Bank on America

Bank on this.

Bank on this.

 

Community-based movements to halt the flood of foreclosures have been building across the country. They turned out in Cleveland once again in October, when a coalition of grassroots housing groups rallied outside the Cuyahoga County courthouse, calling for a foreclosure freeze and constructing a mock graveyard of Styrofoam headstones bearing the names of local communities decimated by the housing crisis. (They did not, unfortunately, stop the more than 1,000 foreclosure filings in the county the following month.) In Boston the Neighborhood Assistance Corporation of America began protesting in front of Countrywide Financial offices in October 2007. Within weeks, Countrywide had agreed to work with the group to renegotiate loans. In Philadelphia ACORN and other community organizations helped to pressure the city council to order the county sheriff to halt foreclosure auctions this past March. Philadelphia has since implemented a program mandating “conciliation conferences” between defaulting homeowners and lenders. ACORN organizers say the program has a 78 percent success rate at keeping people in their homes. One activist group in Miami has taken a more direct approach to the crisis, housing homeless families in abandoned bank-owned homes without waiting for government permission.

It’s unlikely, though, that any of these activists will be able to relax soon. 

The Nation

 

When I was a lad, I ran off to San Francisco, like hippies from all over, to be free and unconventional and rid of the whole corporate America trip.

I ended up working at the Bank of America, thanks to a pink collar stoner chick who fudged my typing test.

While working at their headquarters, I learned about the proud heritage of the bank, which had rebuilt San Francisco in the early 20th century, in the wake of its great earthquake. 

Today, of course, bankers are universally regarded as monuments to heroic greed, spectacular corruption and epic incompetence–one short step above child molesters on the social scale. Adrift in their bubbles, intoxicated by their own emissions, only they remain unaware of this downward turn in public perception.

When a reporter for the AP politely asked them what they were doing with billions of dollars of the taxpayers’ bailout ransom, they sniffily replied to this effect: “Listen, you tawdry little man–we don’t give a fig about you and your shabby readers. We have parties to attend. Kindly pay up and shut up. Then find your way out.”

Men have short memories. It wasn’t so long ago in the long view of history that, faced with a similar situation, the rabble roused themselves in the streets of Paris and handed the nobility their heads. Good times.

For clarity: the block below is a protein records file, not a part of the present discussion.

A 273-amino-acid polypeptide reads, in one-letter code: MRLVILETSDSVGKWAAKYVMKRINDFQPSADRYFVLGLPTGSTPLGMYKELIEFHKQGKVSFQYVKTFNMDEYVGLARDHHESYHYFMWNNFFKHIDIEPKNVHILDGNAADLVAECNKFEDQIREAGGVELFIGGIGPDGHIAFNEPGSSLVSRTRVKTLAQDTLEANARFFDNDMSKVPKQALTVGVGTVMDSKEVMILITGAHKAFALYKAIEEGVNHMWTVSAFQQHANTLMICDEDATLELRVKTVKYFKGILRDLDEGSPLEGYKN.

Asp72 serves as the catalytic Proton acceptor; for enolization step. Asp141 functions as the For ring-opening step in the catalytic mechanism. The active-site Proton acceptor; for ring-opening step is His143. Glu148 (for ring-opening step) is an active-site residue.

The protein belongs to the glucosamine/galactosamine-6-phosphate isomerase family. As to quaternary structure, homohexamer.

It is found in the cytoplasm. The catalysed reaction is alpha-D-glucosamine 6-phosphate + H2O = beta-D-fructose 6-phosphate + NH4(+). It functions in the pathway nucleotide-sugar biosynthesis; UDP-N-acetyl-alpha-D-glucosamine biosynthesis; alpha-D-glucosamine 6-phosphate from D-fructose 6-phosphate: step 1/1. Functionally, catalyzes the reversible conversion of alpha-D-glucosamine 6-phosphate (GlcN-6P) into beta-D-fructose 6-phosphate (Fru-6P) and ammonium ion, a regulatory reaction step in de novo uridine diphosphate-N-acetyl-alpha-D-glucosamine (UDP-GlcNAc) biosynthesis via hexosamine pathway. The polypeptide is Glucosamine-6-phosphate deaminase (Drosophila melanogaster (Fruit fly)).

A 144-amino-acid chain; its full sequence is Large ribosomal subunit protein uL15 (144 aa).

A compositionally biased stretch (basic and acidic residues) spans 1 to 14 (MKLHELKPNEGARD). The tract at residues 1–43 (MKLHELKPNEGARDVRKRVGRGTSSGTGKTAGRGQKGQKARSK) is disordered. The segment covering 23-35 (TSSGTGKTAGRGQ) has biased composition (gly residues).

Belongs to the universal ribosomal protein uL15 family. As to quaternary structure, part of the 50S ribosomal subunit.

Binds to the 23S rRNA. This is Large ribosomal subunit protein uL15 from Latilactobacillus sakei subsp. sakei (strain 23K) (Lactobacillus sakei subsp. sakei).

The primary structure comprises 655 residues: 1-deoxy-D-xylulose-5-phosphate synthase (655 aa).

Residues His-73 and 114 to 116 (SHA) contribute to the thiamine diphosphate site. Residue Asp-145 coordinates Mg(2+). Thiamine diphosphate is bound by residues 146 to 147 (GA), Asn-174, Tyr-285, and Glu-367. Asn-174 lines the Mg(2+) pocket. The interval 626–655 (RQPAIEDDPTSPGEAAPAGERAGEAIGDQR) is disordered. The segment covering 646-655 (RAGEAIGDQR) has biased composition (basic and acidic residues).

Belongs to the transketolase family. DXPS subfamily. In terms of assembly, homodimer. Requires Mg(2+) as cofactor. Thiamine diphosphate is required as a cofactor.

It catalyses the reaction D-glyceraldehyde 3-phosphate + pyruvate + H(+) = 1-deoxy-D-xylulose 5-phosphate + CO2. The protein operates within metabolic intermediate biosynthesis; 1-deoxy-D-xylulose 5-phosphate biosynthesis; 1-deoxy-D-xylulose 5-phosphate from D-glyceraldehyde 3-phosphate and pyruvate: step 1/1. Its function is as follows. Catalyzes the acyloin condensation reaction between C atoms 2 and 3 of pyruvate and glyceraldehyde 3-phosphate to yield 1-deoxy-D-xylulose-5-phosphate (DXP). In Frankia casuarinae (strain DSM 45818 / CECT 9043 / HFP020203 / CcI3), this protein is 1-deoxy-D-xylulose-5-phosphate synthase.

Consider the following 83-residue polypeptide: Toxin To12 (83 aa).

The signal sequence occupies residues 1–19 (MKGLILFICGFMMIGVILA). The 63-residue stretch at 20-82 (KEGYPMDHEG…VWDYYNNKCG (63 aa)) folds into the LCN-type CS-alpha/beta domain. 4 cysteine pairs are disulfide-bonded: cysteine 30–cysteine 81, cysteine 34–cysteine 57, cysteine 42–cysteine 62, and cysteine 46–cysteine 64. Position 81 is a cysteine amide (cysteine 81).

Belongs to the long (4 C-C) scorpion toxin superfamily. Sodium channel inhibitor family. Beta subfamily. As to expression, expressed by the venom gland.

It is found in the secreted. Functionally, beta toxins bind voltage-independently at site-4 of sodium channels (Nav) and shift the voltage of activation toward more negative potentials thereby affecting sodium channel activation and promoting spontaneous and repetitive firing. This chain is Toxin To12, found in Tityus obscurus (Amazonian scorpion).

Today, gun shops can’t keep up with demand.

Being a peaceful sort and averse to noise, I got to thinking that maybe it doesn’t have to come to bloodshed and armed insurrection.

Is it conceivable that bankers today are capable, if only in theory, of once again doing the right thing? Could they ever, even in an imagined world, earn their fat paychecks and lead us out of the mess that is largely their own creation? 

Trying to wrap my head around that wild notion, I am once again transported back to a more innocent era.

All across the nation

Such a strange vibration …

 

 

 


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Camelot

You are One, under the stars.

You are One, under the stars.

That’s it… and look upon this moment. Savor it! Rejoice with great gladness! Great gladness! Remember it always, for you are joined by it. You are One, under the stars. Remember it well, then… this night, this great victory. So that in the years ahead, you can say, ‘I was there that night, with Arthur, the King!’ For it is the doom of men that they forget.

– Merlin, Excalibur

Save the Internet: Take Action

Look at it this way: If the fat cats take over the Net, it will start to look like prime time TV — full of vacuous “reality” programs featuring no-talent buffoons fattening the wallets of brain-dead producers.

Noooooooo! It’s too horrible to contemplate. Act now, before it’s too late!

Save the Internet: Take Action:

Must read

 

 

I love this woman.

Hunter Lovins

 

Natural Capitalism: Creating the Next Industrial Revolution, by Paul Hawken, Amory Lovins, and L. Hunter Lovins, is the first book to explore the lucrative opportunities for businesses in an era of approaching environmental limits.

In this groundbreaking blueprint for a new economy, three leading business visionaries explain how the world is on the verge of a new industrial revolution—one that promises to transform our fundamental notions about commerce and its role in shaping our future. Natural Capitalism describes a future in which business and environmental interests increasingly overlap, and in which businesses can better satisfy their customers’ needs, increase profits, and help solve environmental problems all at the same time.

Natural capital refers to the natural resources and ecosystem services that make possible all economic activity, indeed all life. These services are of immense economic value; some are literally priceless, since they have no known substitutes. Yet current business practices typically fail to take into account the value of these assets—which is rising with their scarcity. As a result, natural capital is being degraded and liquidated by the wasteful use of such resources as energy, materials, water, fiber, and topsoil.

 

Download chapters for free:

Natural Capitalism – Read the Book